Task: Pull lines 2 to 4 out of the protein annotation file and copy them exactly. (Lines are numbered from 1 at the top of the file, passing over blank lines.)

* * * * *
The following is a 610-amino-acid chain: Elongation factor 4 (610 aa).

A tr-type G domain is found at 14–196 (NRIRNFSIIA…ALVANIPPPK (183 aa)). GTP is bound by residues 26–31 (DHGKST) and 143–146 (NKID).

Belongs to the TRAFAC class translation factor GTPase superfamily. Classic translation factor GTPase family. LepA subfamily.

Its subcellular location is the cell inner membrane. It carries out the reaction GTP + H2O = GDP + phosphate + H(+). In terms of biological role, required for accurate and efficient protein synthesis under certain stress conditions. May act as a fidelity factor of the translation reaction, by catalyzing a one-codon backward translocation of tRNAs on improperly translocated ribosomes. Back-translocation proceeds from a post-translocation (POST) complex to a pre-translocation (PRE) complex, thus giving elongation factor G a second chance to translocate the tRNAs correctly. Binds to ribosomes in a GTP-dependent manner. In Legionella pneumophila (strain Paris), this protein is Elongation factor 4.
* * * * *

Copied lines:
A tr-type G domain is found at 14–196 (NRIRNFSIIA…ALVANIPPPK (183 aa)). GTP is bound by residues 26–31 (DHGKST) and 143–146 (NKID).

Belongs to the TRAFAC class translation factor GTPase superfamily. Classic translation factor GTPase family. LepA subfamily.

Its subcellular location is the cell inner membrane. It carries out the reaction GTP + H2O = GDP + phosphate + H(+). In terms of biological role, required for accurate and efficient protein synthesis under certain stress conditions. May act as a fidelity factor of the translation reaction, by catalyzing a one-codon backward translocation of tRNAs on improperly translocated ribosomes. Back-translocation proceeds from a post-translocation (POST) complex to a pre-translocation (PRE) complex, thus giving elongation factor G a second chance to translocate the tRNAs correctly. Binds to ribosomes in a GTP-dependent manner. In Legionella pneumophila (strain Paris), this protein is Elongation factor 4.